Si: And this is (I mean, I know we sort of slightly pre-planned this conversation), but this is sort of the thing that came up in the issues with deep fakes, isn’t it? Because you put out material of…I mean, we are doing it now to a large extent, you know, this is a recorded podcast: we’re giving our voices over and our faces to…actually, I must get danger money off Jamie for this! But we are doing this and it’s only a very small amount of material that is required in order to start creating a deep fake. And you’ve got your…one of the links you sent to me before this chat was to do with an entire television show based around this.

Desi: Yeah, so it was called, “Deep Fake Neighbor Wars”, which I’m not sure…I’ve got the IMDB reference and I’m not sure whether it started yet because it’s scheduled to come out in 2023. Oh, looks like there’s been six episodes already. But the premise is it takes the faces and I guess the deep fake voices of celebrities, and chucks them into essentially, like, I don’t know whether the UK has a TV show called “Housos”, but it’s like lower socioeconomic neighborhoods, where it’s just like the day-to-day struggles of, like, blue collar battling families.

Si: Yeah. All right. I get the genre.

Desi: Yeah, that’s like “Housos” is a big Australian comedy kind of show, I’m just not sure whether it made it anywhere overseas. So, yeah, that’s the premise and it’s just like those celebrities are battling their day-to-day stuff. And when you watch it, like the deep fakes are pretty poorly done. And I feel like that’s probably on purpose, like it was a low budget deep fake, essentially, to make it clear that it’s taking the piss.

It’s not like they’re trying to seriously say like, I don’t know, Drake or someone was actually doing this. But again, like, we’ve seen some demonstrations of some really good deep fakes out there that would be hard to tell if you weren’t trying to pick it out, or you weren’t, like, digging into the forensics of it or knowing where that person was at that time.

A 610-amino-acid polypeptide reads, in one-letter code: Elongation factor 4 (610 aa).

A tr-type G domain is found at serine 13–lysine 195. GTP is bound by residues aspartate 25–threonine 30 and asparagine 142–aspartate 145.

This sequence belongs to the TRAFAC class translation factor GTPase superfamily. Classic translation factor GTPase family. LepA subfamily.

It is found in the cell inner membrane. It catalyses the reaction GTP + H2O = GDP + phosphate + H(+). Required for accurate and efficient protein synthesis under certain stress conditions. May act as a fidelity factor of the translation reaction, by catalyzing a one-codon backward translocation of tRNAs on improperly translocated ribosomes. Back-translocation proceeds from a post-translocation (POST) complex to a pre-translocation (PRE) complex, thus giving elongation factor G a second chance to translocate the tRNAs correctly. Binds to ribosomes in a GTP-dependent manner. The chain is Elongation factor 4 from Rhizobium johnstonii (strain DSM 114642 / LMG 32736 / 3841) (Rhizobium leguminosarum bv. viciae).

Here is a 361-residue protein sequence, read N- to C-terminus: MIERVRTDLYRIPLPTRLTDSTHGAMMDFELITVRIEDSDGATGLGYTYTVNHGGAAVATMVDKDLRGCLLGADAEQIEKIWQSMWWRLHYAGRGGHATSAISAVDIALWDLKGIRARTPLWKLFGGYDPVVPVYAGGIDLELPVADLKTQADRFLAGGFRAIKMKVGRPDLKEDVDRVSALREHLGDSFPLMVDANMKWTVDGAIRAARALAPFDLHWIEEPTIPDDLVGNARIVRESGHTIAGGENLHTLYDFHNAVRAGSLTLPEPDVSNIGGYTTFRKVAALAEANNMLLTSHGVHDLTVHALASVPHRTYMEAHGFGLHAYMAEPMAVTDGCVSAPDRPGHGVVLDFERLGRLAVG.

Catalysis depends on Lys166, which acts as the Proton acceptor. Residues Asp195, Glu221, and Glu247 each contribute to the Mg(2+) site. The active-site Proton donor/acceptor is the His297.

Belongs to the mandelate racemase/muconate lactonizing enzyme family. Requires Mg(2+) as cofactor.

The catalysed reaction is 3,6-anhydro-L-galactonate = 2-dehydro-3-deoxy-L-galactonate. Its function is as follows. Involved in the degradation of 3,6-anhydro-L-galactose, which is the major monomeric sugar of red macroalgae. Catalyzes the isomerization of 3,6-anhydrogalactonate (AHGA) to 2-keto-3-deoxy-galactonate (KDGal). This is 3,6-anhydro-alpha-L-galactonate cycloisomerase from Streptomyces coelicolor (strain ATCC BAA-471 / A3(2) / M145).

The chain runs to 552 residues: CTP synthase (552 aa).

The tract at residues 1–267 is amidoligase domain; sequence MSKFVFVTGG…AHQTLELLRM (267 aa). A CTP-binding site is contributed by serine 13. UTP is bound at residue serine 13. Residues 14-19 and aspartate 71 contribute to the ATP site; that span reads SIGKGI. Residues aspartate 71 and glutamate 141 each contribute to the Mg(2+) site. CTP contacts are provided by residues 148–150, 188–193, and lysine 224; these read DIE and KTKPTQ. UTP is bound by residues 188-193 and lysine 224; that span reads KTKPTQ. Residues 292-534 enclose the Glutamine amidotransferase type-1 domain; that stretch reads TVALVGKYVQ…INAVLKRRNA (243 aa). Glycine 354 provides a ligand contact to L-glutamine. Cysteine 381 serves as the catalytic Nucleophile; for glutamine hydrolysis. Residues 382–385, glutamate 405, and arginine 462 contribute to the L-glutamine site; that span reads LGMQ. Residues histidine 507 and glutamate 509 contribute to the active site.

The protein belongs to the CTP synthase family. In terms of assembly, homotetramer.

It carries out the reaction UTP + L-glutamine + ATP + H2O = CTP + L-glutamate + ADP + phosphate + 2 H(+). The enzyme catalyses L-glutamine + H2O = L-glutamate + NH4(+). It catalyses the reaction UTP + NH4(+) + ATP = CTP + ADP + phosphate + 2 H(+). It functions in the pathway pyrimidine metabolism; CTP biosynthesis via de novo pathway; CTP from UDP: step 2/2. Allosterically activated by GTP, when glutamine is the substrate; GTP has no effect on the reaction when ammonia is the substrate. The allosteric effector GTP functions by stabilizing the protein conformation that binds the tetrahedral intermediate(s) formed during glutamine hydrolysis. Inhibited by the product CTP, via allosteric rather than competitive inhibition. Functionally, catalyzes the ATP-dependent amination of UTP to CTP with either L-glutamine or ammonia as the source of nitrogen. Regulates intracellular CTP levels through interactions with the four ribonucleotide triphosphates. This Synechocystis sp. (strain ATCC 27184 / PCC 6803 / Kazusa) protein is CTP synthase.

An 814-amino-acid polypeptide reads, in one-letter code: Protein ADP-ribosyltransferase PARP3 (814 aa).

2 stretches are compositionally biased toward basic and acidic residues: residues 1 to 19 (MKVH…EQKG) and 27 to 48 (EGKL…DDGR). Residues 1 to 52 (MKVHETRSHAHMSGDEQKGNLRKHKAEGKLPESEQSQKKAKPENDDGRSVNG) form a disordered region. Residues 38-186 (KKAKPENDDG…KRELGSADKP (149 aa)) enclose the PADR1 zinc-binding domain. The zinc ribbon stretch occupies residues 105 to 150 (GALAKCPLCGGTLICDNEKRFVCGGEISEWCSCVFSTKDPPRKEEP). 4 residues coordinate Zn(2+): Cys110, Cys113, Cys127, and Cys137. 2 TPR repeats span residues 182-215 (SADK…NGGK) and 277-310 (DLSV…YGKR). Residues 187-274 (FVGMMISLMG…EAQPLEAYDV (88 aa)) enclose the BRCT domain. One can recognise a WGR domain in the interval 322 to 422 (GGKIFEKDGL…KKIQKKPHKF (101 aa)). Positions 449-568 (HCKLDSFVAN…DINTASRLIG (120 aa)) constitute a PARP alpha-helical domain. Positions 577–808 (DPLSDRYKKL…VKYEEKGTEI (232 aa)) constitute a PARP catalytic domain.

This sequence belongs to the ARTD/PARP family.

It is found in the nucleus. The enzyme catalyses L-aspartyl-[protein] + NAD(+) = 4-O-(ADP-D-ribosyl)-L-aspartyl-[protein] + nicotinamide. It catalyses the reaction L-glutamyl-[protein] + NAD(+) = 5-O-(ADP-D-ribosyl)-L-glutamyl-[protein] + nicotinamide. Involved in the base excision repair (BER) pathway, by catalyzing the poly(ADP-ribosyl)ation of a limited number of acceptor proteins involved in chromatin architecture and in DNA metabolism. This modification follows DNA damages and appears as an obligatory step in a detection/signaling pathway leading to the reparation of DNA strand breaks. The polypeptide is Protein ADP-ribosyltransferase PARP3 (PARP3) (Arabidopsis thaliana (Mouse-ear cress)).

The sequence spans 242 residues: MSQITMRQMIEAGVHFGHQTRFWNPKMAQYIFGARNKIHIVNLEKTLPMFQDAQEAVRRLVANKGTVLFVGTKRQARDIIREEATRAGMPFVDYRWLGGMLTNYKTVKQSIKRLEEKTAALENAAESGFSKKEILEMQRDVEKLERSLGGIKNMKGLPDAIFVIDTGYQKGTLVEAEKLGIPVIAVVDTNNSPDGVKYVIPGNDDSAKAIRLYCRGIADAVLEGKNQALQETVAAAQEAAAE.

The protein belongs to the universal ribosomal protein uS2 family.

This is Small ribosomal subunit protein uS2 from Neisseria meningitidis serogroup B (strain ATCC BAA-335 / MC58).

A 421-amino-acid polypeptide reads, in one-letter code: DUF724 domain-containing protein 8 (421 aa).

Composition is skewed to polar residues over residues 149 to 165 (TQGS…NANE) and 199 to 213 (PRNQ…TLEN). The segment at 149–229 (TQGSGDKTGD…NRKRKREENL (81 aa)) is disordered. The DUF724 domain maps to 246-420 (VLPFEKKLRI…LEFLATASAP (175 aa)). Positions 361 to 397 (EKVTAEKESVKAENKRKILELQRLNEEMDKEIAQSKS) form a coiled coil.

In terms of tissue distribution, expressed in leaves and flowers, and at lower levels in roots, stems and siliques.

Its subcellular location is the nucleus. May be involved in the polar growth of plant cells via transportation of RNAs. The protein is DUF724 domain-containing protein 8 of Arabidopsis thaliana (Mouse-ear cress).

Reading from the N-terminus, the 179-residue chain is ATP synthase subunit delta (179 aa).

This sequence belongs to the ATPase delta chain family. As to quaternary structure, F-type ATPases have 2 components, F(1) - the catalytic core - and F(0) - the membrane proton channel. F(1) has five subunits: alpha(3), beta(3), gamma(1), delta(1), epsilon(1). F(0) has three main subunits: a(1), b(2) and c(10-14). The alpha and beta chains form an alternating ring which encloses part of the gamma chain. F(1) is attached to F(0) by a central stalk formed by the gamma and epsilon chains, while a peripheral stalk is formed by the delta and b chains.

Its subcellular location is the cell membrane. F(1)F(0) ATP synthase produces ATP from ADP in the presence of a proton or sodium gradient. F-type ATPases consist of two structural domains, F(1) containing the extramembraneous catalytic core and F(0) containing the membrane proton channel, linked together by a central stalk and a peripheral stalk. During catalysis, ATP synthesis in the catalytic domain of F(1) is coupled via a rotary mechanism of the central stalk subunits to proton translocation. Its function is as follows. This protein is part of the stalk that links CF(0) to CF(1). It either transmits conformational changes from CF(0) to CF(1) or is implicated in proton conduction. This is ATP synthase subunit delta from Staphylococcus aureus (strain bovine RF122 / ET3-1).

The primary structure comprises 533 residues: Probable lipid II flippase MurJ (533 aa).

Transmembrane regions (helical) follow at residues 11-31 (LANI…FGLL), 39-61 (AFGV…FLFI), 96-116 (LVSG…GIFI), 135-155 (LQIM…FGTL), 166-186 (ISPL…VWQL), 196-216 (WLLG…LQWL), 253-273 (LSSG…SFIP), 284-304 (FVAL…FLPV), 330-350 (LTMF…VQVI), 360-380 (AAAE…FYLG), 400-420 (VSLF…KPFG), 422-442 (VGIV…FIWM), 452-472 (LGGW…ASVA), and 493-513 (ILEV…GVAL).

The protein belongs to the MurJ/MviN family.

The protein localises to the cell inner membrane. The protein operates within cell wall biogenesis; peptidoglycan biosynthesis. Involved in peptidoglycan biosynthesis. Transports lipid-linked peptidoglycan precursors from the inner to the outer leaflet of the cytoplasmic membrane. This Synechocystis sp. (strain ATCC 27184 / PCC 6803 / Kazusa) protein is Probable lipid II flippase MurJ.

Si: Yeah, I think the issue is that superficially now they’re good enough to fool the eye, especially when media is being consumed on small, handheld devices frequently. What you can pick out on your, you know, 45, 50 inch television is a bit different to what you can pick out on the mobile phone in your hand on the train when you’re watching the news in the morning commuting, or whatever. So, I think there’s that risk.

But actually, you know, even with that, it’s not until you start looking into the data of it that it becomes totally obvious. Hopefully we can have…we can get Martino from Amped on later in the year, because they have a product called Amped Authenticate, which is specifically for doing this kind of thing. And it’s…I understand it’s got some pretty good results out of it, like really good results out of it in identifying stuff.

Desi: I wonder what the…because there’s always limits of detection technology, right? Like, I wonder what the limits are in terms of like if you deep faked a smaller part of the image, whether that’s…becomes harder because I guess you can’t rely on metadata anymore, because most services will strip metadata off things before you upload anyway to protect people from stalking you and that kind of thing. Yeah, like, I wonder what that limitation is.

Like, if you are the main focus and you deep fake that whole thing. Like, potentially that’s what that technology, or the technology that we have today, detects. But if you were like an individual in the background and then that was used in court to prosecute you because you were there at the scene, but you weren’t, and you can’t tell the difference and you don’t have an alibi otherwise. That’s scary, right?

Si: Yeah, I think so. And I mean, especially with (and he says being slightly critical of his own government) some of the draconian laws coming in to do with protests and, you know, restriction of the freedom to protest. Evidence of being at a protest that has been provided to the police in some form or the other, you know, are first of all in a string of prosecutions, is the legal aid authority going to be willing to hand over cash to everybody who wants to dispute their presence at a rally? And second of all, you know, are people even gonna think about it? I…this is an interesting one that I’d not considered as a possibility, so yeah.